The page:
courtesy of AP
Government officials in Cambodia announced Thursday they will raise the minimum wage for clothing workers by 9.4 percent to $140 a month, hoping to ease tensions in the country's main export industry. A Labor Ministry statement said the government is increasing the wages on instructions from Prime Minister Hun Sen after eight days of tense negotiations in a committee representing employers, workers and the government. The new wages take effect at the beginning of next year. The increase falls short of the $160 a month wage proposed by unions.
Three years ago, a union campaign to double the then-minimum wage of $80 in the textile, garment and footwear industries resulted in clashes with police and a crackdown on public protests. A $100 level was set for 2014 and $128 this year but tensions over wages remained high.
In early 2014, at least four people were killed and more than 20 were injured when police outside Cambodia's capital opened fire to break up a protest by striking garment workers.
The clothing and footwear industry is Cambodia's biggest export earner, employing about 700,000 people in more than 700 garment and shoe factories. In 2014, the Southeast Asian country shipped more than $6 billion worth of products to the United States and Europe. But as in other developing countries in the region such as Bangladesh and Vietnam that rely heavily on their garment industries, wages in Cambodia remain low by international standards.
"I am not satisfied with this new wage," said Ath Thorn, president of the Coalition of Cambodian Apparel Workers' Democratic Union, who took part in the negotiations. "I think the net salary of each garment worker should be at least $150 per month, not $140 as cited by the Labor Ministry." The union had also rejected the 2015 minimum wage of $128 per month, but the labor movement in Cambodia remains weak. The union's rejection means little to the government and factory owners, who will simply go ahead and pay the new wage of $140.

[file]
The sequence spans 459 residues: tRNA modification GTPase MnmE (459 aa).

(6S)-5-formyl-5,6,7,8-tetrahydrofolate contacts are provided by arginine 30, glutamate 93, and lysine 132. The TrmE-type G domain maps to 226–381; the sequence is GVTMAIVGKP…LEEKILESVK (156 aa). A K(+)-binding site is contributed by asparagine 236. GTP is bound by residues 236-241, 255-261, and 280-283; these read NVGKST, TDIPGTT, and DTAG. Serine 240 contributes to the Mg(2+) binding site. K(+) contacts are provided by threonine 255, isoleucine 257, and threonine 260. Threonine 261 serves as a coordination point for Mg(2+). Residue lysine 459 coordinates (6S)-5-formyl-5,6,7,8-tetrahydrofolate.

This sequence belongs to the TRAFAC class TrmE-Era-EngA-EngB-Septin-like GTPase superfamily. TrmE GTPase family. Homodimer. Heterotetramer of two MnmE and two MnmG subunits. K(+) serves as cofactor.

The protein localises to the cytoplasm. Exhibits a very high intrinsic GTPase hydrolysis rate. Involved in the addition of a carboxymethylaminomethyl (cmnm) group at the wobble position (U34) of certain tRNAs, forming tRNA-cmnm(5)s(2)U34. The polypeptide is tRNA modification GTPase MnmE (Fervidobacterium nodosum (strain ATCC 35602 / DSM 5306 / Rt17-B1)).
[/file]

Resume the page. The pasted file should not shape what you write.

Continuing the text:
Because of that, workers often resort to street protests, which are unnerving for the government because the major unions are generally allied with the opposition Cambodia National Rescue Party, whose political strength has been growing in recent years.
The Labor Ministry said that when other benefits are calculated, the workers will make an average of $157 to $168 monthly next year.
In a statement, the International Labor Organization acknowledged the efforts by all parties to reach a consensus. "As wages gradually increase, it is important for the industry to improve overall productivity, and for garment buyers to examine their purchasing practices," it said. Labor Minister Ith Samheng acknowledged that the new wage is not as much as workers had demanded, but noted that the majority of negotiators agreed to it. "The new wage does not comply with the demands of all sides, but this amount is acceptable," he told reporters.